Battleship: Iowa Class - United States (Europe 1940-2nd Ed)

Battleship: Iowa Class - United States (Europe 1940-2nd Ed)

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Part Number:EU40.2_USBAT-2

Iowa Class Battleship

Ship/ Class

Length

Beam

Disp.

Main Arm.

Speed

#

Date

Iowa Class

861’

108’

45,000 t

9x16”

31

4

1939

 

Iowa Class Battleship

 

ID: Plastic battleship gaming piece: the battleship from the game Axis & Allies Europe 40-2nd Ed& Pacific 40-2nd Ed.

 

The Story of the Iowa Class: The US, taking its treaty obligations going back to the Washington Naval Arms Limitation Treaty seriously, was a step behind the Japanese at first when it came to new battleship construction.  What’s more, the Japanese had successfully kept the true size and power of their new Yamato-class battleships a secret.  (It wasn’t until the end of the war, for instance, that the Americans discovered that the Yamato’s had carried 18” guns!)  The new US battleships did have two things going for them, however: excellent armor-piercing ammunition making use of depleted uranium, which made their 16” guns have nearly the punch of an 18” gun, and a head-start in the field of radar.  Radar, among other things, allowed them to develop a whole new approach to gunnery.  Their first two classes of “new battleships” after the lapse of the “battleship-building holiday” imposed by the Washington Treaty were thus much smaller than the Yamato’s, but they packed impressive firepower with their 9 radar-controlled 16” guns.  In the hands of a new generation of officers this radar gunnery would finally turn the tide in the Guadalcanal Campaign, when the USS Washington quickly put the Japanese battleship Kirishima out of action.  The Washington had been the second member of the North Carolina class.  The Iowa class, with a very similar profile was like the Washington’s “big brother.”  Longer, sleeker, 5 knots faster and with 10,000 tons more armor, the Iowa class would end up being the final and ultimate expression of the “American battleship” to be fully realized in steel, as the final US design, the Montana class, would never be built.  While the Montana’s would have been the “ultimate gun-fighters” of the naval world, with 12 16” guns and armor that fully matched that of the Yamato, the Iowa’s would nevertheless have been formidable opponents for the Yamato as well, with their advantages in speed, radar, and super-heavy AP ammo.  The Iowa’s and the Yamato’s nearly had a chance to slug it out in the Battle of Leyte Gulf, but alas it was not to be, leaving armchair admirals the opportunity to endlessly Monday-morning quarterback such a match-up...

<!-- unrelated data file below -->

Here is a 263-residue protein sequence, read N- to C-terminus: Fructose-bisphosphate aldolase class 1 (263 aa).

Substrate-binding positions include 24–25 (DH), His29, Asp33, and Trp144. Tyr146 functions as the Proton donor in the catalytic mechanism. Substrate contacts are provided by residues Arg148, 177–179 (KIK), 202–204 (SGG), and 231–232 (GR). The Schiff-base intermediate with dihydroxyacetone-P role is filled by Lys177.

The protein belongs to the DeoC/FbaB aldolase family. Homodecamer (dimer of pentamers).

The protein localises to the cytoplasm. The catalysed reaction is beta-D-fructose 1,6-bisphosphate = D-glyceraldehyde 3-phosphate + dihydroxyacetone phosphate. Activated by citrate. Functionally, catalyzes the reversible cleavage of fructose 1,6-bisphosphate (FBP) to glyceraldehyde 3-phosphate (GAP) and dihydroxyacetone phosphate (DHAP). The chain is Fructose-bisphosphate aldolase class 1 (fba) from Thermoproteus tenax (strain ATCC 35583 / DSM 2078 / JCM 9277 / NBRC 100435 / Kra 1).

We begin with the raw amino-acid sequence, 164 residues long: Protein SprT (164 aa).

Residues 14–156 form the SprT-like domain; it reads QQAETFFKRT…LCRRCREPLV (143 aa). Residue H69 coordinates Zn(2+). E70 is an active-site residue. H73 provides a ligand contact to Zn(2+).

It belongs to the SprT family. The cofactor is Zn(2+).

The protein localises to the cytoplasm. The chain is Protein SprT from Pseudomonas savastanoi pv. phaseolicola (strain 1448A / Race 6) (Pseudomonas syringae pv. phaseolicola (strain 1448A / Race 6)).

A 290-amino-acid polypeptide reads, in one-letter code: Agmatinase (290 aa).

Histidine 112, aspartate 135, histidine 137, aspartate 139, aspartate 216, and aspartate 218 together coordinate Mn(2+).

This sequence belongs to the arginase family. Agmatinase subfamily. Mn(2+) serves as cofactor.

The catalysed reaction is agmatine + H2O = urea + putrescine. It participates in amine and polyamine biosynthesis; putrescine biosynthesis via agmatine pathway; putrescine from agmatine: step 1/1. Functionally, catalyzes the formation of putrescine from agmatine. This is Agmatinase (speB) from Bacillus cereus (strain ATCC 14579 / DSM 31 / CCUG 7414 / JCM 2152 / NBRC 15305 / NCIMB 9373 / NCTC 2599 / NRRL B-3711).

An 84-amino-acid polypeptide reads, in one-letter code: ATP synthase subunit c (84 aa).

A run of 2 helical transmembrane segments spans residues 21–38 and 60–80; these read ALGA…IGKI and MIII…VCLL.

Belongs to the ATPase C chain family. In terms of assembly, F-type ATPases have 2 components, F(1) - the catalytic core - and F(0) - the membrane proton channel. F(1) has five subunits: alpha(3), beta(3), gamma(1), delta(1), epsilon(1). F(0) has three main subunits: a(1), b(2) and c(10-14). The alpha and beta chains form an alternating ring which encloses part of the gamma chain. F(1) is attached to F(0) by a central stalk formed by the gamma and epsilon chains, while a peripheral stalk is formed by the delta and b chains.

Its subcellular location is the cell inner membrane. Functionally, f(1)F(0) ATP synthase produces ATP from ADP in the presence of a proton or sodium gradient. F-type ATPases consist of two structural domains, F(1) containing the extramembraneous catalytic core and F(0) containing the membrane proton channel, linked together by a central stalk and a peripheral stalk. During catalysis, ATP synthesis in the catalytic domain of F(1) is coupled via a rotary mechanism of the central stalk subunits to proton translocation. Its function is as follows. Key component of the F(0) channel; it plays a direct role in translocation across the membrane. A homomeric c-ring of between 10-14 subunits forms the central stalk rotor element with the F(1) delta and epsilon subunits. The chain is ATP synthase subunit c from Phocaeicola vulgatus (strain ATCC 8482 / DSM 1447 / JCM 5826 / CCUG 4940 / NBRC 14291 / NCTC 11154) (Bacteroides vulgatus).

Usage Notes: Use this piece for “Global 1939” and “Invasion of Italy” Variants as a battleship unit.  Other US warships of interest may be: Portland class cruiser & Wasp class aircraft carrier.

5 Stars
Good Source for 20th Century Style Table-Top Wargaming Pieces
Good pieces, as pictured, shipped promptly. "New" quality.
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Reviewed by: (Verified Buyer)  from Texas. on 10/15/2015
5/5
5 Stars
tex
Great piece, nice details. Don't know why the Iowa class was selected for the 1940 version of the game though, why not a Pennsylvania or Tennessee class?
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Reviewed by:  from Texas. on 2/11/2015
5/5

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